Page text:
Lucien Bouchard Bloc Lac-Saint-Jean, QC

Ottawa has been particularly stubborn in the case of the cost of educating young aboriginal people, which amounted to $119 million, payment of which has been outstanding for eight years. As you know, this amount is payable under the James Bay Agreement signed by Ottawa in 1968.

I want to ask the Prime Minister to explain why, considering these delays and dilatory measures, the only offer he will let his minister make to his Quebec counterpart is to appoint a new committee of officials that will conduct more meetings.

Intergovernmental AffairsOral Question Period

2:15 p.m.

Hull—Aylmer Québec

Liberal

Marcel Massé LiberalPresident of the Queen's Privy Council for Canada

Mr. Speaker, the James Bay Agreement contains a section indicating the province and the federal government must agree on budgets and their content.

In this case, the Province of Quebec refused to fulfil its part of the agreement. It did not give the federal government a chance to check assets and the number of non-natives among the student population. Consequently, we had no way of knowing what the federal government's share actually was.

During that time we paid $464 million for aboriginal education. During that time, and in fact quite recently, we offered to review the matter with the Quebec government in an attempt to clear up this problem, and the ball is now in the court of the Parti Quebecois.

Intergovernmental AffairsOral Question Period

2:15 p.m.

Lac-Saint-Jean Québec

Bloc

Lucien Bouchard BlocLeader of the Opposition

Mr. Speaker, if the minister wanted to know more about the case, he could talk to his colleague, the Minister of Labour, who used to be the Minister of Education responsible for this matter in Quebec City and as such filed claims that have gone unpaid for years.

Intergovernmental AffairsOral Question Period

2:15 p.m.

Bloc

Yvan Loubier Bloc Saint-Hyacinthe—Bagot, QC

Times have changed. She sold out.

Intergovernmental AffairsOral Question Period

2:15 p.m.

Bloc

Lucien Bouchard Bloc Lac-Saint-Jean, QC

Mr. Speaker, it is not true that the Government of Quebec refused to provide the information. The fact is, more young aboriginal people are getting an education as a result of social measures introduced by the Quebec government, and the federal government, which finds this surprising, refuses to acknowledge this development.

Intergovernmental AffairsOral Question Period

2:15 p.m.

Bloc

Yvan Loubier Bloc Saint-Hyacinthe—Bagot, QC

Yes, tell it like it is.

Intergovernmental AffairsOral Question Period

2:15 p.m.

Bloc

Lucien Bouchard Bloc Lac-Saint-Jean, QC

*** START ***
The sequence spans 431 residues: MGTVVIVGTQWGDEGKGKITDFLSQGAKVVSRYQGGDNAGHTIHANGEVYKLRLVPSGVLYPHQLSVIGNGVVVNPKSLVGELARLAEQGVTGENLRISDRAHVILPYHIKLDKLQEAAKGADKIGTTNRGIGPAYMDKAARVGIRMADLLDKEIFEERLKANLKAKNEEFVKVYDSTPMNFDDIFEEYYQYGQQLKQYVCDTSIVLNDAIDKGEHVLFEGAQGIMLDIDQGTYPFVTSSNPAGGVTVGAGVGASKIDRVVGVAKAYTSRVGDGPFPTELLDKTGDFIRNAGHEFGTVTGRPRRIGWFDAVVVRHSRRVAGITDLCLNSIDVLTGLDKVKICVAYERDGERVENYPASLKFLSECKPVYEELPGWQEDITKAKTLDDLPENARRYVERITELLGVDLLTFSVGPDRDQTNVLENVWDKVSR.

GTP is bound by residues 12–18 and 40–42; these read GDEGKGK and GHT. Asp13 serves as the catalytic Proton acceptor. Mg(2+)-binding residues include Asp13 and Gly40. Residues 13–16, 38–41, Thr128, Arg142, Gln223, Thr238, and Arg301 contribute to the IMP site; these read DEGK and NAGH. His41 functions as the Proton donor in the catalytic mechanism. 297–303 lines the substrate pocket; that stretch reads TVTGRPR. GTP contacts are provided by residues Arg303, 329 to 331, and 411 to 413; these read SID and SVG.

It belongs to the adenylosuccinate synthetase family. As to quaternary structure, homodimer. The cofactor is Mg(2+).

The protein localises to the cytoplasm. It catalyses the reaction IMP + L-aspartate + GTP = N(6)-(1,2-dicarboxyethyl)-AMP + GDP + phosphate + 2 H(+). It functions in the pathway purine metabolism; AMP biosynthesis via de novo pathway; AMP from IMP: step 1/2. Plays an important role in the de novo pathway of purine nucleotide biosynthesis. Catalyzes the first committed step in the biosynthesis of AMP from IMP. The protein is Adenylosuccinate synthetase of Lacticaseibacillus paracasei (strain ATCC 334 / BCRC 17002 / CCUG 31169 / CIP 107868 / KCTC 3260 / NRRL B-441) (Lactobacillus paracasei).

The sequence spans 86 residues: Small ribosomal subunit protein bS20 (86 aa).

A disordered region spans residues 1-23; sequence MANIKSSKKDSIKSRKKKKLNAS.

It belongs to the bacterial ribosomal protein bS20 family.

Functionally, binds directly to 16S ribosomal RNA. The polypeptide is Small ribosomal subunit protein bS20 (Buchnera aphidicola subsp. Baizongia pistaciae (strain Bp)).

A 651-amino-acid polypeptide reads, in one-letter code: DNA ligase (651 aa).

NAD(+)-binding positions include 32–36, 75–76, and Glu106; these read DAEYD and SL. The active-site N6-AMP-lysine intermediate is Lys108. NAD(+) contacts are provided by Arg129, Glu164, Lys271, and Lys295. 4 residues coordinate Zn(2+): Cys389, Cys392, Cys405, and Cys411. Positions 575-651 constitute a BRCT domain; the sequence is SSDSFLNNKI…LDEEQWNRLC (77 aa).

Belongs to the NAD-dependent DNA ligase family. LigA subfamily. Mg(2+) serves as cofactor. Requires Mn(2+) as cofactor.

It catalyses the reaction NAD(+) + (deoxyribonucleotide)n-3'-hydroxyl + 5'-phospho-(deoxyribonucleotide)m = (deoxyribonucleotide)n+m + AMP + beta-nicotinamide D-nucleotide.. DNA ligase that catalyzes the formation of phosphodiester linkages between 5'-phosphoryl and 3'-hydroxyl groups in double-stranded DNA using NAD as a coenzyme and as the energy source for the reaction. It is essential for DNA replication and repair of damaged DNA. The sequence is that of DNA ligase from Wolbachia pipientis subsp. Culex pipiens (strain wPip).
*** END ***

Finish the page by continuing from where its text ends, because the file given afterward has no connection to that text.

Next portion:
My question is directed to the Prime Minister. Since the Quebec minister suggested to her federal counterpart that they leave their officials at home and sit down like two reasonable people and deal with the issue face to face, could the Prime Minister instruct his minister to sit down and negotiate and settle this immediately?

Intergovernmental AffairsOral Question Period

2:15 p.m.

Hull—Aylmer Québec

Liberal

Marcel Massé LiberalPresident of the Queen's Privy Council for Canada

Mr. Speaker, it is clear that both the Province of Quebec and the federal government will have to review the case and again

establish what the facts are. It is clear the Province of Quebec must co-operate and give us the information.

In this particular case, the federal government made it clear that it was ready to negotiate, but the Quebec government has yet to provide the necessary information.

Human Resources Investment FundOral Question Period

2:20 p.m.

Bloc

Francine Lalonde Bloc Mercier, QC

Mr. Speaker, my question is for the Prime Minister.

Bill C-76, which implements provisions of the budget, contains no provision on the human resources investment fund announced in the budget. The latest ministerial overview, an official document of the Department of Human Resources Development, indicates this fund will have a budget of more than $4 billion, at least $2 billion of which come from the unemployment insurance fund.

Would the Prime Minister confirm that the human resources investment fund will have a budget of $4 billion, financed in large part by the unemployment insurance fund, to enable it to interfere further with new manpower training, income supplement and day care service initiatives?

Human Resources Investment FundOral Question Period

2:20 p.m.

Winnipeg South Centre Manitoba

Liberal

Lloyd Axworthy LiberalMinister of Human Resources Development and Minister of Western Economic Diversification

Mr. Speaker, it is becoming more and more frequent for the hon. member to confuse numbers. I would not suggest she is doing it deliberately.

The hon. member knows quite well it has been explained that the human resource investment fund has a way of consolidating a number of existing expenditures so we can begin to provide a much more effective delivery in a decentralized community way. It gives our employment centres much more discretion, much more accountability to make decisions at the local level, working in partnership with their counterparts at the provincial, municipal and community levels.